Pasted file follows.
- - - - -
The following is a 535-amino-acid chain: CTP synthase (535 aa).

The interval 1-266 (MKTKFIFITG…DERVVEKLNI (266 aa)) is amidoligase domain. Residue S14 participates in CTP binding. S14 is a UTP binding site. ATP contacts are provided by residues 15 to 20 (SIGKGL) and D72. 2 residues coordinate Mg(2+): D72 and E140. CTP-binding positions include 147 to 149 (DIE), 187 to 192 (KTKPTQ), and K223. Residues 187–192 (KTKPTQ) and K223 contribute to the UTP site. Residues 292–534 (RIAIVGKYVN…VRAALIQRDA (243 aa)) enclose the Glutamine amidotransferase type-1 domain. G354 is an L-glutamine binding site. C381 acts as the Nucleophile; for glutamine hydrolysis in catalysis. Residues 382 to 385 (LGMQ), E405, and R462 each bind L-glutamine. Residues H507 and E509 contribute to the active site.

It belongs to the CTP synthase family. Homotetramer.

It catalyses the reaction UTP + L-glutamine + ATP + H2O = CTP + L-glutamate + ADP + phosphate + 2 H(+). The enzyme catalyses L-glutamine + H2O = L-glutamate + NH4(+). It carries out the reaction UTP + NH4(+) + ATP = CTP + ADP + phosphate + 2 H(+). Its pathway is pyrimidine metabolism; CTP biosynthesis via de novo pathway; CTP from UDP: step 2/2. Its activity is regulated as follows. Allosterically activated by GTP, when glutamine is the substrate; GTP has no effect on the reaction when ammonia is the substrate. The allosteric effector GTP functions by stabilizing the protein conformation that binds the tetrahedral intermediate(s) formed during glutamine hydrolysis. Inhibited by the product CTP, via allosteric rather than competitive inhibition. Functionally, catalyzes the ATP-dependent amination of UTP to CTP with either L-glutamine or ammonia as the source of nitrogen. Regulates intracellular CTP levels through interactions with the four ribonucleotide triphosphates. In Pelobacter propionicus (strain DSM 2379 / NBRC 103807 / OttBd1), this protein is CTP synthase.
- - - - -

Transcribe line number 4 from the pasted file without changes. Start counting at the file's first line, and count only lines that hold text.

It catalyses the reaction UTP + L-glutamine + ATP + H2O = CTP + L-glutamate + ADP + phosphate + 2 H(+). The enzyme catalyses L-glutamine + H2O = L-glutamate + NH4(+). It carries out the reaction UTP + NH4(+) + ATP = CTP + ADP + phosphate + 2 H(+). Its pathway is pyrimidine metabolism; CTP biosynthesis via de novo pathway; CTP from UDP: step 2/2. Its activity is regulated as follows. Allosterically activated by GTP, when glutamine is the substrate; GTP has no effect on the reaction when ammonia is the substrate. The allosteric effector GTP functions by stabilizing the protein conformation that binds the tetrahedral intermediate(s) formed during glutamine hydrolysis. Inhibited by the product CTP, via allosteric rather than competitive inhibition. Functionally, catalyzes the ATP-dependent amination of UTP to CTP with either L-glutamine or ammonia as the source of nitrogen. Regulates intracellular CTP levels through interactions with the four ribonucleotide triphosphates. In Pelobacter propionicus (strain DSM 2379 / NBRC 103807 / OttBd1), this protein is CTP synthase.